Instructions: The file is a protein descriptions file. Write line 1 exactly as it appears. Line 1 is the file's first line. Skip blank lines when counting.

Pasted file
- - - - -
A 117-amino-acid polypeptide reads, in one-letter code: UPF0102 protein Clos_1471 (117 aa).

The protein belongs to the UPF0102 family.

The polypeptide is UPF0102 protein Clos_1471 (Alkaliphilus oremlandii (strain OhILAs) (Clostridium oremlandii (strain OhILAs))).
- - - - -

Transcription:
A 117-amino-acid polypeptide reads, in one-letter code: UPF0102 protein Clos_1471 (117 aa).